Review: “A Refuge Assured” by Jocelyn Green

Sometimes, stories will sweep you up into an era and a people that both fascinate and stir the heart with truth. This is all the more special when such a story exhibits historical facts and accuracy which are results of detailed research. Author Jocelyn Green’s latest historical novel, A Refuge Assured, is just such a story. Its characters are as vivid as the tumultuous time frame portrayed: the peak of the French Revolution colliding with post-revolution America. With it, Jocelyn has worked her way onto my list of all-time favorite authors! I highly recommend this historical novel (with a hint of romance) to fans of authors like Lori Benton and Laura Frantz.

About the Book

A Refuge AssuredLacemaker Vivienne Rivard never imagined her craft could threaten her life. Yet in revolutionary France, it is a death sentence when the nobility, and those associated with them, are forced to the guillotine. Vivienne flees to Philadelphia, but danger lurks in the French Quarter, as revolutionary sympathizers begin to suspect a young boy left in her care might be the Dauphin. Can the French settlement Asylum offer permanent refuge?

Militiaman Liam Delaney proudly served in the American Revolution, but now that the new government has imposed an oppressive tax that impacts his family, he barely recognizes the democracy he fought for. He wants only to cultivate his hard-won farm near Asylum, but he soon finds himself drawn into the escalating tension of the Whiskey Rebellion. When he meets a beautiful young Frenchwoman recently arrived from Paris, they are drawn together in surprising ways to fight for the peace and safety for which they long.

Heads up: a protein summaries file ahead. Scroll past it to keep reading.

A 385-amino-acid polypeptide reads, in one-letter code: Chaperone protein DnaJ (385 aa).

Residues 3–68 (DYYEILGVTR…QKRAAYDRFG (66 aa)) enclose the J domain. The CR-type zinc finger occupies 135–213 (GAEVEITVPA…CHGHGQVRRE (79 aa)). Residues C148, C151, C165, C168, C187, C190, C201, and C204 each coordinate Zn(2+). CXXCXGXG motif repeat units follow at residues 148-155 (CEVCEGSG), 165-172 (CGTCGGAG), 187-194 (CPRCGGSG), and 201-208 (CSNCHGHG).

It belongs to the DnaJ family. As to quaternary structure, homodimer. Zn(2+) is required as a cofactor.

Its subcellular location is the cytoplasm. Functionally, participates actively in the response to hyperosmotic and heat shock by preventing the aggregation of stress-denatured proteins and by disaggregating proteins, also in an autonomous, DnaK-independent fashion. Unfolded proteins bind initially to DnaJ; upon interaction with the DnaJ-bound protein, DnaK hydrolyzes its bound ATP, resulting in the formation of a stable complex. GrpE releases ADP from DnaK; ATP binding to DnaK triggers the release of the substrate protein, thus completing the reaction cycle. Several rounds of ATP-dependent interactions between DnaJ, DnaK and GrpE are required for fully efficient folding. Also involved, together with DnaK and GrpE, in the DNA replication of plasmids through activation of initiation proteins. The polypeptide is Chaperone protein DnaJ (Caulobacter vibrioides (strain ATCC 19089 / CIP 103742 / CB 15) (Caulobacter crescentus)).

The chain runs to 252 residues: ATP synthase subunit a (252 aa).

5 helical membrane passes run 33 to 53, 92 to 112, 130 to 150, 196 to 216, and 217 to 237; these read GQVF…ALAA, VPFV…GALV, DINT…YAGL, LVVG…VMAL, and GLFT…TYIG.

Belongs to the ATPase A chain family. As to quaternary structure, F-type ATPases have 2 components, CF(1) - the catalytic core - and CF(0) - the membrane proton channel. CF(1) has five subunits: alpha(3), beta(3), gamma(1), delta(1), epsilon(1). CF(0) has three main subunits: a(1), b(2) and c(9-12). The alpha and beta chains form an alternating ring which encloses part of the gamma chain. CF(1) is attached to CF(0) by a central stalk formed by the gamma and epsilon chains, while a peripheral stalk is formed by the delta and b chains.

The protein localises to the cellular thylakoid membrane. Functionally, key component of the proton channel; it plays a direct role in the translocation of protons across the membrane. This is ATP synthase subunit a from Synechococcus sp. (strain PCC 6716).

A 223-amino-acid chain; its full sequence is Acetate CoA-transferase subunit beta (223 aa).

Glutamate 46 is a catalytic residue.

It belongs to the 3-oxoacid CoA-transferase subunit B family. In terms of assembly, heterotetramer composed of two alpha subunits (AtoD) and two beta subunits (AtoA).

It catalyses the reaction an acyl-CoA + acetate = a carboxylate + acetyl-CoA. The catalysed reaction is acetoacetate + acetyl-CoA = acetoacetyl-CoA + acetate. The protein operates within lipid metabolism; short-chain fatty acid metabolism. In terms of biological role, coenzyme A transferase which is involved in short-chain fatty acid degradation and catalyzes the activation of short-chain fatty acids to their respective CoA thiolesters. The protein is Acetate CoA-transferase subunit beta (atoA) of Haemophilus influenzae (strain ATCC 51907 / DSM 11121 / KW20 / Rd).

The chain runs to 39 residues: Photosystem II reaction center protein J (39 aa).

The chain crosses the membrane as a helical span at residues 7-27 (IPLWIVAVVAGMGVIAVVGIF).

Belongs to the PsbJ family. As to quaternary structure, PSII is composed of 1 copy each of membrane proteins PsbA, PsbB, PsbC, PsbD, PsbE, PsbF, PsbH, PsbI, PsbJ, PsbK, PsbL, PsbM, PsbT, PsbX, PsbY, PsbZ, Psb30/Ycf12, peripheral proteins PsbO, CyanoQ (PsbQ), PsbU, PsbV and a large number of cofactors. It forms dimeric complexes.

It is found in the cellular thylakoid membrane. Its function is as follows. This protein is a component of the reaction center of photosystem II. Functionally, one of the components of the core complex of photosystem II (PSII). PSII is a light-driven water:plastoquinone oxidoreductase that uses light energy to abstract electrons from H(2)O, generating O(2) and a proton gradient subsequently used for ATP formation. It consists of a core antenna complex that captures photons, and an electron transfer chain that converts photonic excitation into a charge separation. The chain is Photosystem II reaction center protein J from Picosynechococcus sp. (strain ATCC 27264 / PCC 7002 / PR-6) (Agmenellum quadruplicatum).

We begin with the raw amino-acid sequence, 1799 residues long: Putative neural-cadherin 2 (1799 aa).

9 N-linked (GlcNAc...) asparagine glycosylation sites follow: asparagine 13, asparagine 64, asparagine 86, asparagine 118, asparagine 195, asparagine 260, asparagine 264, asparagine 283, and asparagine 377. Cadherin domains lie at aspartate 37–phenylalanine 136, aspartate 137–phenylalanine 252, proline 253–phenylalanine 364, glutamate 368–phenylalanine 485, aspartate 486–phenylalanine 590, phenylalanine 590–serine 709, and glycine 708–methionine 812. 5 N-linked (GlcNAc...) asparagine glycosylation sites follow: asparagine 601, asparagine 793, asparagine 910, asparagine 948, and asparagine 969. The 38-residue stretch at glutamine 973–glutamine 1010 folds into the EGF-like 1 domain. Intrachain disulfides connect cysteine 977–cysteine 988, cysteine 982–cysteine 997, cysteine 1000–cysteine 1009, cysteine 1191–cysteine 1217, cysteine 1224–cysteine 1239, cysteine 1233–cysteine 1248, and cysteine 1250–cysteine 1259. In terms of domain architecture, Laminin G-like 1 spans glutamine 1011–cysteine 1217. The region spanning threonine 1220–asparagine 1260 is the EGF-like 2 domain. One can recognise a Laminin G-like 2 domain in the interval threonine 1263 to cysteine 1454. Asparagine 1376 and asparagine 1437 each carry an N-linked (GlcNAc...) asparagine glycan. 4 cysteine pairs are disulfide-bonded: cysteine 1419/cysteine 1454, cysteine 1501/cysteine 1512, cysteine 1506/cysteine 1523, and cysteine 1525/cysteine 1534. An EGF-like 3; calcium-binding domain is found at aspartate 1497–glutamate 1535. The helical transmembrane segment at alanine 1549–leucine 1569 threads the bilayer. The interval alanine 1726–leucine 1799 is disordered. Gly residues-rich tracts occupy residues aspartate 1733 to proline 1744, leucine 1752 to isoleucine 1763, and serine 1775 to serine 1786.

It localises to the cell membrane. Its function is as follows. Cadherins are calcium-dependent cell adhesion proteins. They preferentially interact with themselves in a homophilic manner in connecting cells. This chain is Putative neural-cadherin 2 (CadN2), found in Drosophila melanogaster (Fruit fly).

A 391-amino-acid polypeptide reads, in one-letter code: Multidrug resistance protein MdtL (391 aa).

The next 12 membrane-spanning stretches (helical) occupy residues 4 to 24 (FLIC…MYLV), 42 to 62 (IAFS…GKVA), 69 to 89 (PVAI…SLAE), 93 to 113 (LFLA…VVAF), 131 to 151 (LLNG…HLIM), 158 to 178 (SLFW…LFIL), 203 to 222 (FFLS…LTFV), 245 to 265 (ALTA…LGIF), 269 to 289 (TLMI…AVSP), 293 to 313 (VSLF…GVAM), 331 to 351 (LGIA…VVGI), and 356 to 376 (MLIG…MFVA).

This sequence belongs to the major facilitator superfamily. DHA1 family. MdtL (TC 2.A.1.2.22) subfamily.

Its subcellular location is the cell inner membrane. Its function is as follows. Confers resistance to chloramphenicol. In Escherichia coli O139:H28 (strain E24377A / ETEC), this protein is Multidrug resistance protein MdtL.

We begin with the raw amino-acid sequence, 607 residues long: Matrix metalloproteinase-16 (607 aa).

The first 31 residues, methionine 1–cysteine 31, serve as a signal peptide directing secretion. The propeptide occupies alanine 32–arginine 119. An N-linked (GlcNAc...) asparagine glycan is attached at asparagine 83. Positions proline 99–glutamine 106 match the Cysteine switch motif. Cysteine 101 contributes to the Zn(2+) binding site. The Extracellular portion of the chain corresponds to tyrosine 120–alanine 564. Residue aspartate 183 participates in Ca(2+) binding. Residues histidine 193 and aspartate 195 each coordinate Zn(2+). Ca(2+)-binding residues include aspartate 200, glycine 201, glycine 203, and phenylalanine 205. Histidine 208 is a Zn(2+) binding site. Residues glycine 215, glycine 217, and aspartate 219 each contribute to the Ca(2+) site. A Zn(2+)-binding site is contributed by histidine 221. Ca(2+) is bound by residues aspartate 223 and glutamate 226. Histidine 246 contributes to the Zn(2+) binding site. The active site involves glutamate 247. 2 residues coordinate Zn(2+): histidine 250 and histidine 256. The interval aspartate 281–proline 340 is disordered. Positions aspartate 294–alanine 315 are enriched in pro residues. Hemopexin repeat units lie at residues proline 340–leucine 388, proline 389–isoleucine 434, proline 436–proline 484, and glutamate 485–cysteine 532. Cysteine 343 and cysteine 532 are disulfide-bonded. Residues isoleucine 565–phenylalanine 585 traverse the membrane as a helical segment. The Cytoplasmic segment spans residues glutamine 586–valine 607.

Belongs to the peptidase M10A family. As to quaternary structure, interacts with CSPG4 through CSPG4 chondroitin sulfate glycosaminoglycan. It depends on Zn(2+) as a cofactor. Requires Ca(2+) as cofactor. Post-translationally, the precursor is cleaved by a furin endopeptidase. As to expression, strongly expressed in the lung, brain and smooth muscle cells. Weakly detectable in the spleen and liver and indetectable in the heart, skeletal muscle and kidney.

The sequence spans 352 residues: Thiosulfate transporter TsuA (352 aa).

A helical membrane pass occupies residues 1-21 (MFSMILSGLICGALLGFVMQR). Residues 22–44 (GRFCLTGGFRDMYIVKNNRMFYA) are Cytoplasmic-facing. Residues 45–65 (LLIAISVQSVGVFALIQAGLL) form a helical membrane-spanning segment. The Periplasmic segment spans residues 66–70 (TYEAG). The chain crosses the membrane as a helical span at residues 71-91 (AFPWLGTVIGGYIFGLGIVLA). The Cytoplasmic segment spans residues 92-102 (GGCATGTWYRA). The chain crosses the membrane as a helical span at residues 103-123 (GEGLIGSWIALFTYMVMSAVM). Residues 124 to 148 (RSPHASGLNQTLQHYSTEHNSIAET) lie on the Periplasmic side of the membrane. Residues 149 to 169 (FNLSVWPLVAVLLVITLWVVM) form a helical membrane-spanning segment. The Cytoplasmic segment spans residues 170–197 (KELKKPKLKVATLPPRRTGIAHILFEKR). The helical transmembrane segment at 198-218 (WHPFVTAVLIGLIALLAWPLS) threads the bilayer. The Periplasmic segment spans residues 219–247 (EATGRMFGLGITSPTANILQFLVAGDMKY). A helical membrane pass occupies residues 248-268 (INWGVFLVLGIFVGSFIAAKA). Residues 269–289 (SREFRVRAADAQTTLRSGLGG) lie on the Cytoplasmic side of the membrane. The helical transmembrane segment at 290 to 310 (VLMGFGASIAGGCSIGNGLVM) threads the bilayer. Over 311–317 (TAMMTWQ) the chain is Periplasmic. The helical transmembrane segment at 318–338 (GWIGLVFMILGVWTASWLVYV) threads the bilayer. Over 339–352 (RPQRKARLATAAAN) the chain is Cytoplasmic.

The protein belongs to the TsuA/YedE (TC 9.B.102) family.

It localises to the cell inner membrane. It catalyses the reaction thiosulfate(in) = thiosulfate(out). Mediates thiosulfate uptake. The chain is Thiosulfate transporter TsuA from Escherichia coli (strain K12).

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Review

A Refuge Assured is an emotionally gripping and immersive story of a search for refuge and peace. With high emotions and multifaceted characters, Jocelyn Green knows how to pen a story that appeals to the heart and displays a bright hope. I felt like I was witness to revolutions and cries for liberty!

A Refuge Assured QuoteThe plights of Vivienne, and subsequently Liam, are attention-getting and full of natural ups and downs as they face challenges from their environments, political pressures, family stresses, and personal secrets that determine their paths. The added knowledge that so much REAL historical facts and events are portrayed in this story makes it all the more interesting!

What is true freedom? Is it rooted in a government, a cause, authority? Or, is it found as a child of the King, in His will and freedom to choose His path of forgiveness? These are just a few of the questions a reader might ponder when reading A Refuge Assured. This story is more than a narrative on history with relatable characters, it’s an experience of an era, vivid settings, and the hearts of human beings.

Thank you to the author and publisher, Bethany House, for the complimentary review copy of this book. This is my honest review.

Review: The Mistress of Tall Acre by Laura Frantz

New books by my favorite authors always make me happy. It’s the little things in life, right? 🙂 This time, The Mistress of Tall Acre by Laura Frantz surpassed my already high expectations. I have heard a few other reviewers use the adjectives “beautiful” and “poignant” to describe it. They are most definitely right, and I’m going to add “heartfelt characters” and “grand setting” to the list!